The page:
Why is Cannabis Called Weed
When it comes to cannabis slang, “pot” may be the first word that comes to mind, but “weed” is older, edgier, and all-American. Originally, called weed simply meaning the method of smoking cannabis, not the plant itself. The word first appeared as a synonym for “marijuana cigarette” around 1929, when more Americans started smoking “weed” as people looked for ways to feel uplifted at the twilight of The Roaring Twenties and the onset of The Great Depression.
According to the Oxford English Dictionary, the term first appeared in print in 1932.
The Chicago Defender, a weekly newspaper that was once dubbed “the most dangerous of all Negro journals,” commented on the migration of cannabis in New York City from the slums to high society.
“The humble ‘reefer,’ ‘the weed,’ the marijuana, or a doped cigarette, has moved to Park Ave. from Harlem.”
The term spread to the United Kingdom by way of Melody Maker. In 1932, the landmark music magazine wrote that “Song of the Weed” and “Reefer Man” were both worth the reader’s money.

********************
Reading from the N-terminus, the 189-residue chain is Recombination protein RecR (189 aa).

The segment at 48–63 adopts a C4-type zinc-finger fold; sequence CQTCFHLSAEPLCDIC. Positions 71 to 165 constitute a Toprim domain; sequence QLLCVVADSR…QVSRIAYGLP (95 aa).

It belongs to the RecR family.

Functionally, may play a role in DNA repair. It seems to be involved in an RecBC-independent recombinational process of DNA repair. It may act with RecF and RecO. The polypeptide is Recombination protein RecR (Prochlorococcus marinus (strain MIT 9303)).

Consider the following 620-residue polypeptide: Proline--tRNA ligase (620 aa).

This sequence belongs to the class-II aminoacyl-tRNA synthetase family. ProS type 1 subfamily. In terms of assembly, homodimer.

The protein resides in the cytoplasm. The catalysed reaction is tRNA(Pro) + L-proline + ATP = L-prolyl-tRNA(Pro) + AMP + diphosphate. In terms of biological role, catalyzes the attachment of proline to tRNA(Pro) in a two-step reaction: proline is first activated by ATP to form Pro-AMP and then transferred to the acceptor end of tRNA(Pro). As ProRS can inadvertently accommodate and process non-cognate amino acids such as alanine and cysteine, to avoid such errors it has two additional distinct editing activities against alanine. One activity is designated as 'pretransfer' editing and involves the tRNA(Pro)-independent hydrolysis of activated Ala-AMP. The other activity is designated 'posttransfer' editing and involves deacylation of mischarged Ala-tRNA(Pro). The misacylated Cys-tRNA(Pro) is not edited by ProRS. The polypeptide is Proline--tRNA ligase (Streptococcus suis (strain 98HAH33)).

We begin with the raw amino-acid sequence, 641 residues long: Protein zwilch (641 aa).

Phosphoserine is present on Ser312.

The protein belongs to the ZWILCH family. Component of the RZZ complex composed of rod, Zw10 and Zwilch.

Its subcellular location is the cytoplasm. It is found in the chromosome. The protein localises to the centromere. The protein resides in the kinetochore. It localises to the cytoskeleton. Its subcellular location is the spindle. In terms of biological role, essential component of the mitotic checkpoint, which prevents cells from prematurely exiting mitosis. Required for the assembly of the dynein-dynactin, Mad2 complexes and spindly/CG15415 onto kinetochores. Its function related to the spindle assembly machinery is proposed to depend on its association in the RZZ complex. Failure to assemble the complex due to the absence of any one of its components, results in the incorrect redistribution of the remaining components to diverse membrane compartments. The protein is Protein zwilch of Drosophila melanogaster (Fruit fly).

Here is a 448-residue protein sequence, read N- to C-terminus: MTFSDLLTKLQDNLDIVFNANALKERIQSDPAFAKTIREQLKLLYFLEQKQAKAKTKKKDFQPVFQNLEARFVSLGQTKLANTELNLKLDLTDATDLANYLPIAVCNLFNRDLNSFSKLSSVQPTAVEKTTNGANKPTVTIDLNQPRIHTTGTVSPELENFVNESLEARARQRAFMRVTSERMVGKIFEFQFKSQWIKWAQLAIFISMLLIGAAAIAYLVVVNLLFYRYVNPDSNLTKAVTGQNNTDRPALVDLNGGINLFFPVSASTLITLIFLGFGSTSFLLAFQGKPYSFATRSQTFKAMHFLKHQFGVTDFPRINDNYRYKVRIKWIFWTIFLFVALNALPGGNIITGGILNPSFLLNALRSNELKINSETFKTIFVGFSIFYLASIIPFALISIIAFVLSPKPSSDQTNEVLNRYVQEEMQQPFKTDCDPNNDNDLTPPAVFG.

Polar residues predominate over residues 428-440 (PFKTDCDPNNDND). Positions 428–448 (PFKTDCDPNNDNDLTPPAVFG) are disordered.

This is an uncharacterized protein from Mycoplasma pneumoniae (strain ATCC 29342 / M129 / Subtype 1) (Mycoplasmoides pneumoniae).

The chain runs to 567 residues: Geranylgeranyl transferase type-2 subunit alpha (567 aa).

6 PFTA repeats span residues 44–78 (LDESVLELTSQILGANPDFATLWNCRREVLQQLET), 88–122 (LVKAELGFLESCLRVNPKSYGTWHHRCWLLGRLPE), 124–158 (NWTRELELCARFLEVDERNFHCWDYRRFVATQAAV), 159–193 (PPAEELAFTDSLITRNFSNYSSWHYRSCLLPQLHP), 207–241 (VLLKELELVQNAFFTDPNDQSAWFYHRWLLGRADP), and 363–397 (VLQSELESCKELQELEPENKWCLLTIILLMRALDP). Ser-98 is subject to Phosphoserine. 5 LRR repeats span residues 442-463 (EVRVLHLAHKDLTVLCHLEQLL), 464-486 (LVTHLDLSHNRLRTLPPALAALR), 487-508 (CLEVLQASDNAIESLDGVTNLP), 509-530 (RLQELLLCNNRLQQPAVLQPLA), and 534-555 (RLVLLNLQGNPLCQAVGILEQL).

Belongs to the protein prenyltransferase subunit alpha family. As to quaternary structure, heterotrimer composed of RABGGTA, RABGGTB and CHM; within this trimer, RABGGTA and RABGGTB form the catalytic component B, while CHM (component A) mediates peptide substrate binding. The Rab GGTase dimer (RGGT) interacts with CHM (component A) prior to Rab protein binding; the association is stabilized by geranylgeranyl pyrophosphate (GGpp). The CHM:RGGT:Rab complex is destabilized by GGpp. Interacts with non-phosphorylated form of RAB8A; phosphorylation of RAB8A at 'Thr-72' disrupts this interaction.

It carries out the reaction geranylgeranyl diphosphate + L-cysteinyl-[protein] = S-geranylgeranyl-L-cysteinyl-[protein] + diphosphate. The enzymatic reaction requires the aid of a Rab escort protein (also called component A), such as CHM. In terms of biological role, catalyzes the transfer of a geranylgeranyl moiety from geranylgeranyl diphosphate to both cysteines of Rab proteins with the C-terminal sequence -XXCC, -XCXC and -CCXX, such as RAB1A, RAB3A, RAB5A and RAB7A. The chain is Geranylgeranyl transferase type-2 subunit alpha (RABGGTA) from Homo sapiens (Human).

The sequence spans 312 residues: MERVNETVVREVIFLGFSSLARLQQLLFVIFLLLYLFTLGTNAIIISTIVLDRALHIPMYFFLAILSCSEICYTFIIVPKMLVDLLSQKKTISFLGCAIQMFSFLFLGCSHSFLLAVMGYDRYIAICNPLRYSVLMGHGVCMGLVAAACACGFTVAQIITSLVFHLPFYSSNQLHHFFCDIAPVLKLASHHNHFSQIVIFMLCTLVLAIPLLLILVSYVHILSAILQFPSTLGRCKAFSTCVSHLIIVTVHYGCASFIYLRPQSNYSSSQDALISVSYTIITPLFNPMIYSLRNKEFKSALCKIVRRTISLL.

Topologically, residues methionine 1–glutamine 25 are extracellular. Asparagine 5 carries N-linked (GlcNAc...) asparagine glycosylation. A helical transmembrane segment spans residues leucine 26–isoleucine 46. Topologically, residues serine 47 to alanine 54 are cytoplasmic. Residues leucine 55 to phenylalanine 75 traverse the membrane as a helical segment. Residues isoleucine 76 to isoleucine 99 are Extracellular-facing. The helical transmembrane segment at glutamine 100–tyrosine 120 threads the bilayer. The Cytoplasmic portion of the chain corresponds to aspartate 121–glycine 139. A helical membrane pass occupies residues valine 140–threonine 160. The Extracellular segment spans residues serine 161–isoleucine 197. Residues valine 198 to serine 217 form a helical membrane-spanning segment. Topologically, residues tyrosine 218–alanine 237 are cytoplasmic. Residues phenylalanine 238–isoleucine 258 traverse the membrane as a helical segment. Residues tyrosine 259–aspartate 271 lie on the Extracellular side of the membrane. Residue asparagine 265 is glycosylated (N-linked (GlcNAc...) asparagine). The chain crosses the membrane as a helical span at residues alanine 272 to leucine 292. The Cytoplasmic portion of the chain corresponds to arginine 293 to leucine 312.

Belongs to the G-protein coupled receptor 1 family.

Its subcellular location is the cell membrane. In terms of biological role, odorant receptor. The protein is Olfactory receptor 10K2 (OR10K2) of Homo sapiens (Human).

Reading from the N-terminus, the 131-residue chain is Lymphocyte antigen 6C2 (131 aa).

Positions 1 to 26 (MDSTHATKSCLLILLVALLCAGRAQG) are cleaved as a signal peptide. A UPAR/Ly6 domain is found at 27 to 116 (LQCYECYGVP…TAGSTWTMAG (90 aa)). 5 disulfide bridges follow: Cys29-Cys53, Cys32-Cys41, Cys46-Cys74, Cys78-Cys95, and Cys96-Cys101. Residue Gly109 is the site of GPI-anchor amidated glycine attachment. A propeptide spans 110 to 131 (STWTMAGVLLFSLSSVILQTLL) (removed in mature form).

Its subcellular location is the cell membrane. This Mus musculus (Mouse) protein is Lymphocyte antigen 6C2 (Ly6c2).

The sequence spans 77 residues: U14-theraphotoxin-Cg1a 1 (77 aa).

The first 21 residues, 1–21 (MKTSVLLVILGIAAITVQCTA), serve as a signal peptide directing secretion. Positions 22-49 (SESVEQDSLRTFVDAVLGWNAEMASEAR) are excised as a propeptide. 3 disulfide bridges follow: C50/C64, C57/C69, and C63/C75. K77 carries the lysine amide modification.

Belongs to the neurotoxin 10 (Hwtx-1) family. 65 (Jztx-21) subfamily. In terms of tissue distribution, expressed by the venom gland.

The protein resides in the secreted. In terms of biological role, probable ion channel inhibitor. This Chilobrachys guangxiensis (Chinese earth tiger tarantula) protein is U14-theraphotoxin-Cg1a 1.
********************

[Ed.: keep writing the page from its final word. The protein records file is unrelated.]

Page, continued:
Sadly, there don’t seem to be any recordings of “Song of the Weed” floating around online.
But there is a fantastic rendition of “Reefer Man” by Cab Calloway, who was a regular performer at Harlem’s Cotton Club.
Listen carefully to the intro, where Calloway jokingly calls out his bass player for smoking weed.
Yes, weed is apparently the broadly hippest current term for marijuana. If I close my eyes and think about Conan O’Brien making a joke on the subject or Seth Rogen actually saying anything at all, weed is the word I imagine them saying.
For decades, weed lurked in the weeds, as it were. Checking Google’s Ngram Viewer (showing relative frequency in American printed sources) gives a rough sense that “weed” started making its move to pop culture prominence in the early 1990s.
In Google Books searches confined to 2013 publications, smoke marijuana pops up 69 times, smoke pot 94 times, and smoke weed 149 times.
That is also the sense one gets from Urban Dictionary, whose users have been inspired to contribute 225 separate definitions for weed.